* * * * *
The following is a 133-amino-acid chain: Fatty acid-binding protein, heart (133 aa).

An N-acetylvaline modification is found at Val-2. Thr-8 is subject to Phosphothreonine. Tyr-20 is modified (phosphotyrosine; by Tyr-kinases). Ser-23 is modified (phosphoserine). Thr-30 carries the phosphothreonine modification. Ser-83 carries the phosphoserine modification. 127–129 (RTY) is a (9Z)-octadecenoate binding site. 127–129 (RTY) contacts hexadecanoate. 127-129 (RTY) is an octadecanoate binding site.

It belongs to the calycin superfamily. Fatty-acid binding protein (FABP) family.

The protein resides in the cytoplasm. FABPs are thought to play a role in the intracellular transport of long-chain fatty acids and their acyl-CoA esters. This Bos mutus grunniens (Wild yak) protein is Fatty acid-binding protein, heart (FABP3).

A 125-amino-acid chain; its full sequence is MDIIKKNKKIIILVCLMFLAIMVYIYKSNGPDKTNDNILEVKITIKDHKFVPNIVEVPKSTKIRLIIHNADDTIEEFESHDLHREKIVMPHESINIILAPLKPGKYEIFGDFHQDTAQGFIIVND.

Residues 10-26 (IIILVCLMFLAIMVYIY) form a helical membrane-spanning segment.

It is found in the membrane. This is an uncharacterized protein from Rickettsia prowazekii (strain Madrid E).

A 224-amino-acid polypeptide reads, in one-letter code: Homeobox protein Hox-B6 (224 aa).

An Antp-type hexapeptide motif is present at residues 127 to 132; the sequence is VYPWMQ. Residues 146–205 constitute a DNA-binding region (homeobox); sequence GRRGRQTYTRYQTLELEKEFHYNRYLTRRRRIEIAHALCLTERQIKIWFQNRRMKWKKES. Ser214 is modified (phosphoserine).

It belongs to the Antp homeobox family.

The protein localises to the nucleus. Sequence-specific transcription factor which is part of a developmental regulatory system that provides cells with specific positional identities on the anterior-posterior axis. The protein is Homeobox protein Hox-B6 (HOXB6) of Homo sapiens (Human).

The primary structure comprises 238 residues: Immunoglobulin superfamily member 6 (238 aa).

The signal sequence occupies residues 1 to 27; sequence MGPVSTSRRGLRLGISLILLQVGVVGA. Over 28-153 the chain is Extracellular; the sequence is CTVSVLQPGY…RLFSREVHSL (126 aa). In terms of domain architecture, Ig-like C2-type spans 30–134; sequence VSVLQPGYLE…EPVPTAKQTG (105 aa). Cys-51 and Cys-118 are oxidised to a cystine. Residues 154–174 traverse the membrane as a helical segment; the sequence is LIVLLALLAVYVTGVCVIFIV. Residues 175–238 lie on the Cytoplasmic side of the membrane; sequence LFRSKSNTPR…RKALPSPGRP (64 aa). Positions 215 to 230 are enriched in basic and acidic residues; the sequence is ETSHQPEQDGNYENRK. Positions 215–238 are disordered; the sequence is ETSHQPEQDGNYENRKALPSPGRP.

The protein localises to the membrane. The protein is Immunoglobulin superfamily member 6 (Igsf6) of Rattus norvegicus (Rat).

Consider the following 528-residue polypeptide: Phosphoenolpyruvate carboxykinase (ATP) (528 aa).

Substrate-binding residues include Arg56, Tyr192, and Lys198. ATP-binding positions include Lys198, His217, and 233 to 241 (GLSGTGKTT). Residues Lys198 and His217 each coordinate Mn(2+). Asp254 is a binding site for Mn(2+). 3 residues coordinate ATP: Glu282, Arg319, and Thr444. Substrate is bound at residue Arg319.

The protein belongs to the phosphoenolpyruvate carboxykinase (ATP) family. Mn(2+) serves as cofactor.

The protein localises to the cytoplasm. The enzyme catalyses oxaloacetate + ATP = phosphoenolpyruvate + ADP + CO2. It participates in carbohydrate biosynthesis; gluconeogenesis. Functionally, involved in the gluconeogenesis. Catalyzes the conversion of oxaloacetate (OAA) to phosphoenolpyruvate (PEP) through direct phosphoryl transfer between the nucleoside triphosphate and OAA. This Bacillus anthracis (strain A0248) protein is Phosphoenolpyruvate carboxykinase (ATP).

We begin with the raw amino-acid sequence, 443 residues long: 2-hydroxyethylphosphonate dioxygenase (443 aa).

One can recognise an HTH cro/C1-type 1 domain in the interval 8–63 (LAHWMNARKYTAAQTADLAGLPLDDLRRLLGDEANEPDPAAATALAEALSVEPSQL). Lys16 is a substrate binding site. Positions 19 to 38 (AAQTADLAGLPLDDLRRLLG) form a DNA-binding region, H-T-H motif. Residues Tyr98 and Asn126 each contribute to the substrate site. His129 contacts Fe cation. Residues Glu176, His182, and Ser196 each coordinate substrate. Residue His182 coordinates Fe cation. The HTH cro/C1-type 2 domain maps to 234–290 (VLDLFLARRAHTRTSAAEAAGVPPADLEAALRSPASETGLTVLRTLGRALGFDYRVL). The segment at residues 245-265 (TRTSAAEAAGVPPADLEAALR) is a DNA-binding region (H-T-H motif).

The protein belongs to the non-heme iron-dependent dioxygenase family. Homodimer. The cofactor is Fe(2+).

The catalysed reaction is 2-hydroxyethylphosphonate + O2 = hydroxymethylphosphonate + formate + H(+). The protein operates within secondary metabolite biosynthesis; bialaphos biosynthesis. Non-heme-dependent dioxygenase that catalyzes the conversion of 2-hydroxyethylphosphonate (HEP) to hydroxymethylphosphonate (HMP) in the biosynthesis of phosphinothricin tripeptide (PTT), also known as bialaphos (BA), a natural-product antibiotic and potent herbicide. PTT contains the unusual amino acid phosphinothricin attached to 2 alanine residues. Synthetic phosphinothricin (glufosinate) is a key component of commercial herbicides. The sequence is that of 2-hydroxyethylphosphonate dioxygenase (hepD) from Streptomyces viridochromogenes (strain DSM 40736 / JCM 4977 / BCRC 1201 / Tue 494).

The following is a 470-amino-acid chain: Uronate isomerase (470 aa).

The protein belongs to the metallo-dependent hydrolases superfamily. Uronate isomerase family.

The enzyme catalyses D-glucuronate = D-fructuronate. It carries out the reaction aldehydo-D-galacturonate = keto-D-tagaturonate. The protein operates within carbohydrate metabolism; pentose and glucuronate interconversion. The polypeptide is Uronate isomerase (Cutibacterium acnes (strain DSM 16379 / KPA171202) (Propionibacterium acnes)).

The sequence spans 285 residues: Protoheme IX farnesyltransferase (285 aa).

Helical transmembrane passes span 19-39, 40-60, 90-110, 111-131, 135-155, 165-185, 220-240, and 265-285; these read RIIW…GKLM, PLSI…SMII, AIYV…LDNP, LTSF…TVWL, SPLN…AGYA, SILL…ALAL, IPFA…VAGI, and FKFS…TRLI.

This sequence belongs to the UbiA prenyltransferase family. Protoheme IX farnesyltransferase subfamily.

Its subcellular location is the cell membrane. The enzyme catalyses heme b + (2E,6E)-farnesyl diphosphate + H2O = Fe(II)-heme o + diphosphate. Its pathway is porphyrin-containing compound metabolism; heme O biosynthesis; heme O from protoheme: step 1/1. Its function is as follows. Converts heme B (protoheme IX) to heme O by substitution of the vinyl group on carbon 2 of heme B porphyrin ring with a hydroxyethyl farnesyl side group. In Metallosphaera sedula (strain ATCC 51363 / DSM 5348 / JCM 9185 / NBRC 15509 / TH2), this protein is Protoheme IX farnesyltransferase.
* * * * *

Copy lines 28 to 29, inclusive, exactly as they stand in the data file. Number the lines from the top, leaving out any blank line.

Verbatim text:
This sequence belongs to the UbiA prenyltransferase family. Protoheme IX farnesyltransferase subfamily.

Its subcellular location is the cell membrane. The enzyme catalyses heme b + (2E,6E)-farnesyl diphosphate + H2O = Fe(II)-heme o + diphosphate. Its pathway is porphyrin-containing compound metabolism; heme O biosynthesis; heme O from protoheme: step 1/1. Its function is as follows. Converts heme B (protoheme IX) to heme O by substitution of the vinyl group on carbon 2 of heme B porphyrin ring with a hydroxyethyl farnesyl side group. In Metallosphaera sedula (strain ATCC 51363 / DSM 5348 / JCM 9185 / NBRC 15509 / TH2), this protein is Protoheme IX farnesyltransferase.